Central Representation of Arousal

  • Peter R. Laming


There are two types of mechanism by which the brain modulates its own responsiveness, those of arousal and attention. Comparative studies suggest that in fish and amphibia the nondirectional arousal component of the orientation reaction (OR) predominates over the directed attention component, the latter of which is more advanced in mammals. Fish and amphibia are therefore useful subjects for the study of arousal. Associated with behavioral arousal in these animals is an increase in amplitude and apparent synchrony of high frequency waveforms in the electroencephalogram (EEG). A model is presented of how such waveforms may sensitize neurons and thus increase responsiveness to subsequent stimuli. Also associated with neuronal responses to sensory experience are sustained potential shifts (SPSs) of probably glial origin. These SPSs may represent a change in the environment of neurons deeper in the sensory processing pathway which would increase the probability of these neurons responding to activation of that pathway. Hyperactivity of the brain, associated with seizures is also correlated with high levels of measures of arousal and clinically with a gliosis. Fundamental studies on the neuronal sensitization which occurs during arousal may also reveal the causes of neuronal hyperactivity in clinical disorders like epilepsy.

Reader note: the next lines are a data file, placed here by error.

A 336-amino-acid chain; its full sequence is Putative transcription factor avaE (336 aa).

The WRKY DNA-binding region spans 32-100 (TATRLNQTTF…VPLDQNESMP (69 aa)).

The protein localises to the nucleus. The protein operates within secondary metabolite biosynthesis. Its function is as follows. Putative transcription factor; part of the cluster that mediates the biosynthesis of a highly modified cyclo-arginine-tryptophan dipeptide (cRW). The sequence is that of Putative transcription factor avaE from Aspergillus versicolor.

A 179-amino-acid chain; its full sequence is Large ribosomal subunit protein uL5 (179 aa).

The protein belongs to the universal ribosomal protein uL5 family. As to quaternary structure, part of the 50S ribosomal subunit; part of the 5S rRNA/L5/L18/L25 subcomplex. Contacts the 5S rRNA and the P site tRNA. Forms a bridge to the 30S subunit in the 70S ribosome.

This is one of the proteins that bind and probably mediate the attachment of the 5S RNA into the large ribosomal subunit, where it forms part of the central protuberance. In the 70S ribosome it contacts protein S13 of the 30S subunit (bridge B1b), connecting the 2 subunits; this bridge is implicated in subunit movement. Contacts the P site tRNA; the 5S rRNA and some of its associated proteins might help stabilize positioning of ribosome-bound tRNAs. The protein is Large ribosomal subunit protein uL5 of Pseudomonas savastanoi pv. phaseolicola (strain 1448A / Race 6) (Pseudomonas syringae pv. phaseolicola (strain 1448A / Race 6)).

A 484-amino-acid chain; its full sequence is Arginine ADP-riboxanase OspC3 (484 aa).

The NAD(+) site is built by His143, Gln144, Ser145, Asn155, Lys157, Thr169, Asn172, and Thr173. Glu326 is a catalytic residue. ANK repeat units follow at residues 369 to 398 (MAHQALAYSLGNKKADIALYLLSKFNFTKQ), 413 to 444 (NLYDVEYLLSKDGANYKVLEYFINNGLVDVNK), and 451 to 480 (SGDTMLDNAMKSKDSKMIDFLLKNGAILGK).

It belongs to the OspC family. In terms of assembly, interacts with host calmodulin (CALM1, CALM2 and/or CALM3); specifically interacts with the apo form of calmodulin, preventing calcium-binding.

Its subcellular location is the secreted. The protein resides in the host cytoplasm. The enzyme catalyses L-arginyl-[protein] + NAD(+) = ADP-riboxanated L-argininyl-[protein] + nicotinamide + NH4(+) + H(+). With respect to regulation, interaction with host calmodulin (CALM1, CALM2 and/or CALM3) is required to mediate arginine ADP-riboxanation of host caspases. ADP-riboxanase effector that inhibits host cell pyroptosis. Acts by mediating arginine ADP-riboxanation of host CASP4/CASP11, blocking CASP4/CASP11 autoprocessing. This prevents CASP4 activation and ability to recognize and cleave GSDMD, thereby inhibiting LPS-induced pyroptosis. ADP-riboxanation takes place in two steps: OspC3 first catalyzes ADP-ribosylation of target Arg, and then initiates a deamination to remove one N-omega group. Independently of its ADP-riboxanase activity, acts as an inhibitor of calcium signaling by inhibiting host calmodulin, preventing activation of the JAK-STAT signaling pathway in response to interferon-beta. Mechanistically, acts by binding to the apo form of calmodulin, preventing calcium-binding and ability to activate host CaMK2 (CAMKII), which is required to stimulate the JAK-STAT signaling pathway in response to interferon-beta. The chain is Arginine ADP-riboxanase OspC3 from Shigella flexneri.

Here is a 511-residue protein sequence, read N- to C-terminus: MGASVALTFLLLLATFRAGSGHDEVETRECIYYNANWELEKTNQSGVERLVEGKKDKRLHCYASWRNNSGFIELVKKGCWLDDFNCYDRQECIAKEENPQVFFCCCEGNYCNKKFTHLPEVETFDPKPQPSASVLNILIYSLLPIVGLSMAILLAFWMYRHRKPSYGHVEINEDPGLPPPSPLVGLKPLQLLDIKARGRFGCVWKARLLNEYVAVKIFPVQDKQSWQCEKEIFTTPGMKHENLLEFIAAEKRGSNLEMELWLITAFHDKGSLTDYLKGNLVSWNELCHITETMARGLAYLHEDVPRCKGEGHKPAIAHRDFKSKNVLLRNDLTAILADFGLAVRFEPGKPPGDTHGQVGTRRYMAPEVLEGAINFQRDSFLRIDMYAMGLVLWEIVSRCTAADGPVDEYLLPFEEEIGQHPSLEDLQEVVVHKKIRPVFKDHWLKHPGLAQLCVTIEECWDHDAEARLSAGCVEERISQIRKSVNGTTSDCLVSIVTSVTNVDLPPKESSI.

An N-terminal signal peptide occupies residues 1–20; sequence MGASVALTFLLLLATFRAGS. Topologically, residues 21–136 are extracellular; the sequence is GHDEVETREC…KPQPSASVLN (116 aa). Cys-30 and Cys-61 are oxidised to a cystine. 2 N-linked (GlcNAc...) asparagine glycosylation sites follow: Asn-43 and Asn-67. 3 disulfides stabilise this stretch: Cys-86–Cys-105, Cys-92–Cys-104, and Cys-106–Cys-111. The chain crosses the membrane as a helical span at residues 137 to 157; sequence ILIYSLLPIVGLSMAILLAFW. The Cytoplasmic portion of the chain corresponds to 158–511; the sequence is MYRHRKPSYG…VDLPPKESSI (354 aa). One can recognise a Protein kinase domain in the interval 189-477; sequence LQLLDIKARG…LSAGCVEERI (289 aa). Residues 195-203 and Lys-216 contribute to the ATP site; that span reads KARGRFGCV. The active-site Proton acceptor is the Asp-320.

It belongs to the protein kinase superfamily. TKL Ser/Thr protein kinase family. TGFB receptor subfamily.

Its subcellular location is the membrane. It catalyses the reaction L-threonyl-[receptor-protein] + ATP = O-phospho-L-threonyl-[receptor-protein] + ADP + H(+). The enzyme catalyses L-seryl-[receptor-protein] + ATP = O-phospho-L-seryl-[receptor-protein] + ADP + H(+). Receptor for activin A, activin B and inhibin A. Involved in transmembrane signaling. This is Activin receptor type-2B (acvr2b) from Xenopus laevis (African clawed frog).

Glial Cell Optic Tectum Orientation Reaction Bufo Bufo Cerebellar Stimulation 
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Copyright information

© Springer Science+Business Media New York 1989

Authors and Affiliations

  • Peter R. Laming
    • 1
  1. 1.Department of BiologyQueen’s University of BelfastBelfastNorthern Ireland

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